Axonal Excitability Does Not Differ between Painful and Painless Diabetic or Chemotherapy-Induced Distal Symmetrical Polyneuropathy in a Multicenter Observational Study

Andreas C. Themistocleous*, Alexander G. Kristensen, Roma Sola, Sandra S. Gylfadottir, Kristine Bennedsgaard, Mustapha Itani, Thomas Krøigård, Lise Ventzel, Søren H. Sindrup, Troels S. Jensen, Hugh Bostock, Jordi Serra, Nanna B. Finnerup, Hatice Tankisi, David L.H. Bennett

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Abstract

Objective: Axonal excitability reflects ion channel function, and it is proposed that this may be a biomarker in painful (vs painless) polyneuropathy. Our objective was to investigate the relationship between axonal excitability parameters and chronic neuropathic pain in deeply phenotyped cohorts with diabetic or chemotherapy-induced distal symmetrical polyneuropathy. Methods: Two hundred thirty-nine participants with diabetic polyneuropathy were recruited from sites in the UK and Denmark, and 39 participants who developed chemotherapy-induced polyneuropathy were recruited from Denmark. Participants were separated into those with probable or definite neuropathic pain and those without neuropathic pain. Axonal excitability of large myelinated fibers was measured with the threshold tracking technique. The stimulus site was the median nerve, and the recording sites were the index finger (sensory studies) and abductor pollicis brevis muscle (motor studies). Results: Participants with painless and painful polyneuropathy were well matched across clinical variables. Sensory and motor axonal excitability measures, including recovery cycle, threshold electrotonus, strength–duration time constant, and current–threshold relationship, did not show differences between participants with painful and painless diabetic polyneuropathy, and there were only minor changes for chemotherapy-induced polyneuropathy. Interpretation: Axonal excitability did not significantly differ between painful and painless diabetic or chemotherapy-induced polyneuropathy in a multicenter observational study. Threshold tracking assesses the excitability of myelinated axons; the majority of nociceptors are unmyelinated, and although there is some overlap of the "channelome" between these axonal populations, our results suggest that alternative measures such as microneurography are required to understand the relationship between sensory neuron excitability and neuropathic pain. ANN NEUROL 2022;91:506–520.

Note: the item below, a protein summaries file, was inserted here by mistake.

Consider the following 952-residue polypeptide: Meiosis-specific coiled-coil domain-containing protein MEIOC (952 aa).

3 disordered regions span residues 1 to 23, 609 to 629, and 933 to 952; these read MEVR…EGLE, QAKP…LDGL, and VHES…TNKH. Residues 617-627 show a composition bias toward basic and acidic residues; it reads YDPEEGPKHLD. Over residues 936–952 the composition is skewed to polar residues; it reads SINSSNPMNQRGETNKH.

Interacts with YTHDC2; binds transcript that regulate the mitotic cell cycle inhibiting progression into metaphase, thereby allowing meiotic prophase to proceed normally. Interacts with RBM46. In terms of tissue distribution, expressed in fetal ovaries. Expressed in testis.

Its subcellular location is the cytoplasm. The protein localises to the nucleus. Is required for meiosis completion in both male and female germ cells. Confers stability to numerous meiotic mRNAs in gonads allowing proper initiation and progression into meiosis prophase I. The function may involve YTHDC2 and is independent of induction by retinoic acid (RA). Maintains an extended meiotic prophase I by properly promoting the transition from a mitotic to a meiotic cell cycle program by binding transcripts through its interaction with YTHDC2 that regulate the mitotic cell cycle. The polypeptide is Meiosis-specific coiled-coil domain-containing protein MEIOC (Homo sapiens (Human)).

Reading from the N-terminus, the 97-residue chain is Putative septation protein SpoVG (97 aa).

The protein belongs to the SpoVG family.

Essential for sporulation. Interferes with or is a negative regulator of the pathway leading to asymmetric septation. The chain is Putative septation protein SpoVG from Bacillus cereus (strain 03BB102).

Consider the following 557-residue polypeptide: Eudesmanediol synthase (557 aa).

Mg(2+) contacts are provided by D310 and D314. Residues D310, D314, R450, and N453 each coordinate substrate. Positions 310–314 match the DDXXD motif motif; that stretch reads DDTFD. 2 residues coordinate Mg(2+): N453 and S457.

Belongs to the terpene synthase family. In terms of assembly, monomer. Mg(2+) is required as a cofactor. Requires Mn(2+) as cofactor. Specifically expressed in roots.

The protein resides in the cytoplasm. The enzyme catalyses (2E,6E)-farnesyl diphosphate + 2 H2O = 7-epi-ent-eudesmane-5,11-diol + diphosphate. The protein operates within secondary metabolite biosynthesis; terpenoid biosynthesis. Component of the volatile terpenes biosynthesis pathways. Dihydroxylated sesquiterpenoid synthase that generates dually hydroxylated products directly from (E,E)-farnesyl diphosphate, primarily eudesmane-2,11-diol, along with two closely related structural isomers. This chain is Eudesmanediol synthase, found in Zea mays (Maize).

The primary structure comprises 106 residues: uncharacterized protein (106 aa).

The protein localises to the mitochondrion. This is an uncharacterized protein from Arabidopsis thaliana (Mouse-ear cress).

OriginalsprogEngelsk
TidsskriftAnnals of Neurology
Vol/bind91
Udgave nummer4
Sider (fra-til)506-520
ISSN0364-5134
DOI
StatusUdgivet - apr. 2022

Bibliografisk note

Funding Information:
This project received funding from the European Union’s Horizon 2020 Research and Innovation Programme under grant agreement 633491 (DOLORisk). D.L.H.B., A.C.T, N.B.F, and T.S.J are members of the DOLORisk consortium. Research reported in this publication is part of the IDNC research program, which is supported by a Novo Nordisk Foundation Challenge Program grant (NNF14OC0011633). A.C.T is supported by Academy of Medical Sciences Starter Grant SGL022\1086, and is an Honorary Senior Research Fellow and Carnegie‐Wits Diaspora Fellow at the Brain Function Research Group, School of Physiology, Faculty of Health Sciences, University of the Witwatersrand, Johannesburg, South Africa. For the purpose of Open Access, the authors have applied a CC BY public copyright license to any author‐accepted manuscript version arising from this submission. We thank the patients who took part in the study; the GPs and staff of the National Institute for Health Research Thames Valley Primary Care Research Network; the staff of the Oxford Centre for Diabetes, Endocrinology, and Metabolism; the Thames Valley Primary Care Research Network for assisting with recruitment; and Dr G. Baskozos, Nuffield Department of Clinical Neurosciences at University of Oxford, for providing assistance with the statistical analysis.

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